Stack Overflow is a community of 4.7 million programmers, just like you, helping each other.

Join them; it only takes a minute:

Sign up
Join the Stack Overflow community to:
  1. Ask programming questions
  2. Answer and help your peers
  3. Get recognized for your expertise

What is the difference between creating a variable using the self.variable syntax and creating one without?

I was testing it out and I can still access both from an instance:

class TestClass(object):
    j = 10
    def __init__(self):
        self.i = 20

if __name__ == '__main__':
    testInstance = TestClass()
    print testInstance.i
    print testInstance.j

However, if I swap the location of the self, it results in an error.

class TestClass(object):
    self.j = 10
    def __init__(self):
        i = 20

if __name__ == '__main__':
    testInstance = TestClass()
    print testInstance.i
    print testInstance.j  

>>NameError: name 'self' is not defined

So I gather that self has a special role in initialization.. but, I just don't quite get what it is.

share|improve this question
up vote 6 down vote accepted

self refers to the current instance of the class. If you declare a variable outside of a function body, you're referring to the class itself, not an instance, and thus all instances of the class will share the same value for that attribute.

In addition, variables declared as part of the class (rather than part of an instance) can be accessed as part of the class itself:

class Foo(object):
    a = 1

one = Foo()
two = Foo()

Foo.a = 3

Since this value is class-wide, not only can you read it directly from the class:

print Foo.a # prints 3

But it will also change the value for every instance of the class:

print one.a # prints 3
print two.a # prints 3

Note, however, that this is only the case if you don't override a class variable with an instance variable. For instance, if you created the following:

class Bar(object)
    a = 1
    def __init__(self):
        self.a = 2

and then did the following:

one = Bar()
two = Bar()
two.a = 3

Then you'd get the following results:

print Bar.a # prints "1"
print one.a # prints "2"
print two.a # prints "3"

As noted in the comments, assigning to two.a creates an instance-local entry on that instance, which overrides the a from Bar, hence why Bar.a is still 1 but two.a is 3.

share|improve this answer
Since a is a class variable, you can also access Foo.a directly – Nathan Villaescusa Oct 10 '12 at 2:36
@NathanVillaescusa Quite true. – Amber Oct 10 '12 at 2:36
Another thing, if in the __init__ method of foo you alter self.a, you do so only for that instance, so Foo.a is still unchanged. – Nathan Villaescusa Oct 10 '12 at 2:38
To further explain kindall's first point: when you assign to a class attribute on an instance, you create a new attribute on the instance, you don't modify the value of the class attribute. If the attribute is a mutable object, you can mutate it, and that will be visible on all instances of the class. But assignment to an class attribute on an instance will add a new entry to the instance's __dict__ which will always be retrieved before the class attribute. To illustrate this, just examine __dict__ on one and two in the first example before and after the new assignments. – Matthew Trevor Oct 10 '12 at 4:07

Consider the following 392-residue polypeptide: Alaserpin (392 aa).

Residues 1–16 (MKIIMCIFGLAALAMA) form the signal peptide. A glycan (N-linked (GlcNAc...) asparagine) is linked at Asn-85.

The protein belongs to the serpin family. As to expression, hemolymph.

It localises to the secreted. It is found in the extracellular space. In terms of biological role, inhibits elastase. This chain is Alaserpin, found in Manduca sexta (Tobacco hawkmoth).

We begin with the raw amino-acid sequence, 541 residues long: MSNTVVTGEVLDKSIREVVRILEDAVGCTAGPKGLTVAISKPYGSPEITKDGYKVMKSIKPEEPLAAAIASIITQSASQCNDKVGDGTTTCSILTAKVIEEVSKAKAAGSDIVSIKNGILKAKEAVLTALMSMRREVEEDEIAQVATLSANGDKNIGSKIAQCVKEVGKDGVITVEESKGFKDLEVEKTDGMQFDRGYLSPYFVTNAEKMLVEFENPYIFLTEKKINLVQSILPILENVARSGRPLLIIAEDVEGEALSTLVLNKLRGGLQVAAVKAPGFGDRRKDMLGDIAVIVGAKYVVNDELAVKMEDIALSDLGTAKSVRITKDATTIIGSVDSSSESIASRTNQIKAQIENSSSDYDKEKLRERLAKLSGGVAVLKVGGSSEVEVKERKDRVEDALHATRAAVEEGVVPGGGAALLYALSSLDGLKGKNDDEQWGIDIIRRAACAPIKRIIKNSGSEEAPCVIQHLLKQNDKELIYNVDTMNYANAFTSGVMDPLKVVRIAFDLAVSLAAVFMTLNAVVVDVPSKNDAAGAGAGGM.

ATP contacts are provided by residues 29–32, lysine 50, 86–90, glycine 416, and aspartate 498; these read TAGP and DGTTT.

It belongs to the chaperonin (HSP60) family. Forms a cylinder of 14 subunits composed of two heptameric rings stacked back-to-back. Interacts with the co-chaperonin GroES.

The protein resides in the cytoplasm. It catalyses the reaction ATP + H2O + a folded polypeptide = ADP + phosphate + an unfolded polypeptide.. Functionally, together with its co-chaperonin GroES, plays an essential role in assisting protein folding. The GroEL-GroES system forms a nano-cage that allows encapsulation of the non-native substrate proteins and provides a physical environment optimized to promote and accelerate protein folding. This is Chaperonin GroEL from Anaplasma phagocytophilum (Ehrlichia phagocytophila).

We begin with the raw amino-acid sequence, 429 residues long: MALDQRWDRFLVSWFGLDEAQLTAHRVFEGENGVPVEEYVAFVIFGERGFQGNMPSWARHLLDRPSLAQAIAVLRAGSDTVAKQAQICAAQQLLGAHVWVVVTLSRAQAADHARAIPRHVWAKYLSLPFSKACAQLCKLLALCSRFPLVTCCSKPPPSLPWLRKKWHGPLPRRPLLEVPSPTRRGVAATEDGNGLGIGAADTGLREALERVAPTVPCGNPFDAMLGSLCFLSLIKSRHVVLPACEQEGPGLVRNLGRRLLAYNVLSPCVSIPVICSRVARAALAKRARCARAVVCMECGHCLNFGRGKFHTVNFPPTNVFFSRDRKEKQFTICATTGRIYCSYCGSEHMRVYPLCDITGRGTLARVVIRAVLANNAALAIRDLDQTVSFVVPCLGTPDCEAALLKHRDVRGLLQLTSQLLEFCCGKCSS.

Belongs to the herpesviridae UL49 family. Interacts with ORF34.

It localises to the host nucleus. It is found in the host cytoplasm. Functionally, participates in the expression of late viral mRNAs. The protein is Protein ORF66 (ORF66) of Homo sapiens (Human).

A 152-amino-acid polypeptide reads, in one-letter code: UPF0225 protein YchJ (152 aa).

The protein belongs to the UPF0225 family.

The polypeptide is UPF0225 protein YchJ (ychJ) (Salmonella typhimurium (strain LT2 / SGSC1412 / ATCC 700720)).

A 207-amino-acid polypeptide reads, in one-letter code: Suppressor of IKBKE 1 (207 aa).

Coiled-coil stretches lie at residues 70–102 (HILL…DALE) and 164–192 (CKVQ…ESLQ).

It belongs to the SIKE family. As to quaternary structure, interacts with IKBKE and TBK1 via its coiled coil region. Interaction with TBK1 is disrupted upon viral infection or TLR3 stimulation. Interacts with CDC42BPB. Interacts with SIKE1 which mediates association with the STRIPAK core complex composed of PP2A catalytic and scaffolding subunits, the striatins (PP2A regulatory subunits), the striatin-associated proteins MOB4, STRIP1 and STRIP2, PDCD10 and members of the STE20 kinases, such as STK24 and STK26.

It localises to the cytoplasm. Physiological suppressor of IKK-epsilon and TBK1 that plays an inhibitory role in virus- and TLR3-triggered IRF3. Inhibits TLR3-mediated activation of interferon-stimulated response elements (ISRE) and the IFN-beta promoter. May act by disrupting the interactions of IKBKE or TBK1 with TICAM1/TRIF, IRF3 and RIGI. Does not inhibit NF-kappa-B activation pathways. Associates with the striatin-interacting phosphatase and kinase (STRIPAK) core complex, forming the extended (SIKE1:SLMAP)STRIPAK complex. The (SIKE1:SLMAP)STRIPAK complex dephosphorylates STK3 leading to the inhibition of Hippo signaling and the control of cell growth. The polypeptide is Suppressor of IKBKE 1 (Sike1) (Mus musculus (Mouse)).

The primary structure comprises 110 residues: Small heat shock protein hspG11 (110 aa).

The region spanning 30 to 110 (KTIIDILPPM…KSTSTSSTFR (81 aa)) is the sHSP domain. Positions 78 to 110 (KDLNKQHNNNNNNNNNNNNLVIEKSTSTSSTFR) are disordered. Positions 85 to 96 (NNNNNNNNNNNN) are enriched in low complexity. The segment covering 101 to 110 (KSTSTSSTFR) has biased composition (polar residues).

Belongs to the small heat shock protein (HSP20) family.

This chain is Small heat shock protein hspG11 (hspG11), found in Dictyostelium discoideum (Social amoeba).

@kindall You're correct about the first example, and I've removed the incorrect portion. The second example (with Bar), however, is correct, and has been tested. – Amber Oct 10 '12 at 7:57

j is a class variable as pointed by Amber. Now, if you come from C++ background, self is akin to the this pointer. While python doesn't deal with pointers, self plays the similar role of referring to current instance of the class.

In the python way, explicit is better than implicit. In C++, the availability of this is conventionally assumed for each class. Python, on the other hand, explicitly passes self as first argument to each of your instance methods.

Hence self is available only inside the scope of your instance methods, making it undefined for the place from which you tried using it.

Since you're made to explicitly pass self to instance methods, you could also call it something else if you want to -

>>> class Foo:
...     b = 20
...     def __init__(them):
...             them.beep = "weee"
>>> f = Foo()
>>> f.beep
share|improve this answer

For methods, you have the class instance itself passed in as the first argument

def TestClass(object):
  def foo(self, x):

thing = TestClass()"hello")

# ^
# |__ this will call the bound method `foo()`, passing in thing as the first 
#     argument and "hello" as the second argument

Using the name self is just a python convention, and it will happen anyway if you use some other name.

In your second example, self is simply not defined so it doesn't make sense to ask for self.j, which is why you're seeing the error you get.

share|improve this answer

Your Answer


By posting your answer, you agree to the privacy policy and terms of service.

Not the answer you're looking for? Browse other questions tagged or ask your own question.